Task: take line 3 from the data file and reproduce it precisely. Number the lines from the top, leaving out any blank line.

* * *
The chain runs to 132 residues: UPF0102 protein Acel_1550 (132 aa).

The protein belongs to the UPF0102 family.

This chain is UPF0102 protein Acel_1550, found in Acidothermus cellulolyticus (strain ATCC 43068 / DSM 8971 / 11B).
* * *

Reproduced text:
This chain is UPF0102 protein Acel_1550, found in Acidothermus cellulolyticus (strain ATCC 43068 / DSM 8971 / 11B).